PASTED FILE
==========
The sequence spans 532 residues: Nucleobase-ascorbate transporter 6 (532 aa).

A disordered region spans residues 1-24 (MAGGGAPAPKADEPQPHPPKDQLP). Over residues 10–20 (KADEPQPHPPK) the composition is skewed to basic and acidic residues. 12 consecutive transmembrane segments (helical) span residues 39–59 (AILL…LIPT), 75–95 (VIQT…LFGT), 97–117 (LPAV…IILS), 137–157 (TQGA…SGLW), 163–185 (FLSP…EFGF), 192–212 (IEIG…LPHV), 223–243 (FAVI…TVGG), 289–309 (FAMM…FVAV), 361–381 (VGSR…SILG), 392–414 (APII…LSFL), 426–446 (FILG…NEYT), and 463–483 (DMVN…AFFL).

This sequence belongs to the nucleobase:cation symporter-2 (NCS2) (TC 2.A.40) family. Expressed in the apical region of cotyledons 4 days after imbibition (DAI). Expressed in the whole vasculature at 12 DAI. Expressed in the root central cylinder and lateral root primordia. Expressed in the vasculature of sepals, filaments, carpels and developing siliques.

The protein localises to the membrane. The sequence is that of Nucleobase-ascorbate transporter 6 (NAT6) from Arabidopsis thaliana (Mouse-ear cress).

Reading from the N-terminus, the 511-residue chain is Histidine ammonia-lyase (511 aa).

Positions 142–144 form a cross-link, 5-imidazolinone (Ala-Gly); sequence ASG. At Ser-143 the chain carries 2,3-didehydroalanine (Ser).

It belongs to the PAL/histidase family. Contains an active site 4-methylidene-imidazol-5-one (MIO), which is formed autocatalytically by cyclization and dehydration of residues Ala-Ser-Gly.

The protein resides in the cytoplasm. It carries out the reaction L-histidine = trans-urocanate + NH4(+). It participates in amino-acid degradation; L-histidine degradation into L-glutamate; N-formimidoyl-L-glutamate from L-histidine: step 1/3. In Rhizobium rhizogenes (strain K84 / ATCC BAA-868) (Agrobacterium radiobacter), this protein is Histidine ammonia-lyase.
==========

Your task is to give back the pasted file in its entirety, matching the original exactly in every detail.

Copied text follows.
The sequence spans 532 residues: Nucleobase-ascorbate transporter 6 (532 aa).

A disordered region spans residues 1-24 (MAGGGAPAPKADEPQPHPPKDQLP). Over residues 10–20 (KADEPQPHPPK) the composition is skewed to basic and acidic residues. 12 consecutive transmembrane segments (helical) span residues 39–59 (AILL…LIPT), 75–95 (VIQT…LFGT), 97–117 (LPAV…IILS), 137–157 (TQGA…SGLW), 163–185 (FLSP…EFGF), 192–212 (IEIG…LPHV), 223–243 (FAVI…TVGG), 289–309 (FAMM…FVAV), 361–381 (VGSR…SILG), 392–414 (APII…LSFL), 426–446 (FILG…NEYT), and 463–483 (DMVN…AFFL).

This sequence belongs to the nucleobase:cation symporter-2 (NCS2) (TC 2.A.40) family. Expressed in the apical region of cotyledons 4 days after imbibition (DAI). Expressed in the whole vasculature at 12 DAI. Expressed in the root central cylinder and lateral root primordia. Expressed in the vasculature of sepals, filaments, carpels and developing siliques.

The protein localises to the membrane. The sequence is that of Nucleobase-ascorbate transporter 6 (NAT6) from Arabidopsis thaliana (Mouse-ear cress).

Reading from the N-terminus, the 511-residue chain is Histidine ammonia-lyase (511 aa).

Positions 142–144 form a cross-link, 5-imidazolinone (Ala-Gly); sequence ASG. At Ser-143 the chain carries 2,3-didehydroalanine (Ser).

It belongs to the PAL/histidase family. Contains an active site 4-methylidene-imidazol-5-one (MIO), which is formed autocatalytically by cyclization and dehydration of residues Ala-Ser-Gly.

The protein resides in the cytoplasm. It carries out the reaction L-histidine = trans-urocanate + NH4(+). It participates in amino-acid degradation; L-histidine degradation into L-glutamate; N-formimidoyl-L-glutamate from L-histidine: step 1/3. In Rhizobium rhizogenes (strain K84 / ATCC BAA-868) (Agrobacterium radiobacter), this protein is Histidine ammonia-lyase.